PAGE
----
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4. A pair of couples has just created a $10 million custom, two-family house — which they share with in-laws — in Paradise Valley, Arizona. They make the curious living arrangement work by keeping in constant contact about issues regarding the house, scheduling all house maintenance through a shared email address, and by sharing expenses — like grocery shopping. Just one couple, the Folzes, covers big, expensive repairs. It’s also the small family that has its name on the house’s deed. - WALL STREET JOURNAL

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5. Some investors are buying properties in European capitals outside of the UK, in anticipation of a potential post-Brexit market. British investor Robert Drake — who just bought a luxury flat in Paris — said low borrowing costs, good prices and "a belief in the growing allure of continental Europe for financiers post-Brexit" prompted his purchase. He said whether or not Brexit happens, it's likely to see a "transfer from the financial sector in the UK" into other European cities in the future. According to some experts, Paris could benefit from Brexit concerns to the tune of 5- to 7-percent gains in 2020. - NEW YORK TIMES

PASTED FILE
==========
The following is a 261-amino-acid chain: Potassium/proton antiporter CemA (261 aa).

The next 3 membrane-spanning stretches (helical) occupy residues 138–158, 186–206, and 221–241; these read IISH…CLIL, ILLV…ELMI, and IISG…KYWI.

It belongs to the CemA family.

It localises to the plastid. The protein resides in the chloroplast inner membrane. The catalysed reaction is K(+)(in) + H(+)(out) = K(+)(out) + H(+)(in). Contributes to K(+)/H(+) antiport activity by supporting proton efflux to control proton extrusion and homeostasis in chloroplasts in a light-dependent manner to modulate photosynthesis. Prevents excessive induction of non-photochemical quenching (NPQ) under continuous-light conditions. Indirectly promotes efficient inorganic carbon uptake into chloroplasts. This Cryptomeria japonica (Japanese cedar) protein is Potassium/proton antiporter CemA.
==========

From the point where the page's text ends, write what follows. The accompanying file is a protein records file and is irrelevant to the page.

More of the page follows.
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6. Upon its debut in a few months, residents of a new NoHo condominium — 40 Bleecker in New York — will be offered some of the luxury market’s newest building perks: room service for IV therapy and cryotherapy. IV therapy — known to help cure a hangover — reportedly boosts the metabolism, helps relieve pain, lower inflammation and restore collagen. Cryotherapy uses extreme cold — near-freezing temperatures — to treat a slate of ailments. Clean Market occupies 2,600 square feet in the new condo and delivers specialty services to residents. The cost for those treatments? IV drips start at $99 and cryo sessions range from $45 to $75 each. Luxury complexes offering “wellness amenities” have grown in popularity since late last year. - FORBES